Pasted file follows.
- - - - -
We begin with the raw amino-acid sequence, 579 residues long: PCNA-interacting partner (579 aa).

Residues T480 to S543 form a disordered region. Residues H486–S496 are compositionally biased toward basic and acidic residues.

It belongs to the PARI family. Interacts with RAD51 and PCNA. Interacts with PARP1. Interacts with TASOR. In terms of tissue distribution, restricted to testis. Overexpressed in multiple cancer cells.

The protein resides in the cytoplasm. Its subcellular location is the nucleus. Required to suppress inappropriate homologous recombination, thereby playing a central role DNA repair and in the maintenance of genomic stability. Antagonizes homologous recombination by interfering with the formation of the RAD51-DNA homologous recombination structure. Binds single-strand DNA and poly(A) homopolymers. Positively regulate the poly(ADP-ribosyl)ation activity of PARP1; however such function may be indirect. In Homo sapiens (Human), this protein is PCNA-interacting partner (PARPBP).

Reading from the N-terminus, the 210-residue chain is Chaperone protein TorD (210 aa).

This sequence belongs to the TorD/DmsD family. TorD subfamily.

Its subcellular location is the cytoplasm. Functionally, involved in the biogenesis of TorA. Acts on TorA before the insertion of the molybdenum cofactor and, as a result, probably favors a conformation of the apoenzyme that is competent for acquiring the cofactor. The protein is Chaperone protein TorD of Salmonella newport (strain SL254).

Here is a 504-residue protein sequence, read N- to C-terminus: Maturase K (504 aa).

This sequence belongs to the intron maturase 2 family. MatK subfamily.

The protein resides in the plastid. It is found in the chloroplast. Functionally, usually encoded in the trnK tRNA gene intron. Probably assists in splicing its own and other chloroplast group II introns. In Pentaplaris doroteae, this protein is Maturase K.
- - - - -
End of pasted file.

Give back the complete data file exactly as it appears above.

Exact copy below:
We begin with the raw amino-acid sequence, 579 residues long: PCNA-interacting partner (579 aa).

Residues T480 to S543 form a disordered region. Residues H486–S496 are compositionally biased toward basic and acidic residues.

It belongs to the PARI family. Interacts with RAD51 and PCNA. Interacts with PARP1. Interacts with TASOR. In terms of tissue distribution, restricted to testis. Overexpressed in multiple cancer cells.

The protein resides in the cytoplasm. Its subcellular location is the nucleus. Required to suppress inappropriate homologous recombination, thereby playing a central role DNA repair and in the maintenance of genomic stability. Antagonizes homologous recombination by interfering with the formation of the RAD51-DNA homologous recombination structure. Binds single-strand DNA and poly(A) homopolymers. Positively regulate the poly(ADP-ribosyl)ation activity of PARP1; however such function may be indirect. In Homo sapiens (Human), this protein is PCNA-interacting partner (PARPBP).

Reading from the N-terminus, the 210-residue chain is Chaperone protein TorD (210 aa).

This sequence belongs to the TorD/DmsD family. TorD subfamily.

Its subcellular location is the cytoplasm. Functionally, involved in the biogenesis of TorA. Acts on TorA before the insertion of the molybdenum cofactor and, as a result, probably favors a conformation of the apoenzyme that is competent for acquiring the cofactor. The protein is Chaperone protein TorD of Salmonella newport (strain SL254).

Here is a 504-residue protein sequence, read N- to C-terminus: Maturase K (504 aa).

This sequence belongs to the intron maturase 2 family. MatK subfamily.

The protein resides in the plastid. It is found in the chloroplast. Functionally, usually encoded in the trnK tRNA gene intron. Probably assists in splicing its own and other chloroplast group II introns. In Pentaplaris doroteae, this protein is Maturase K.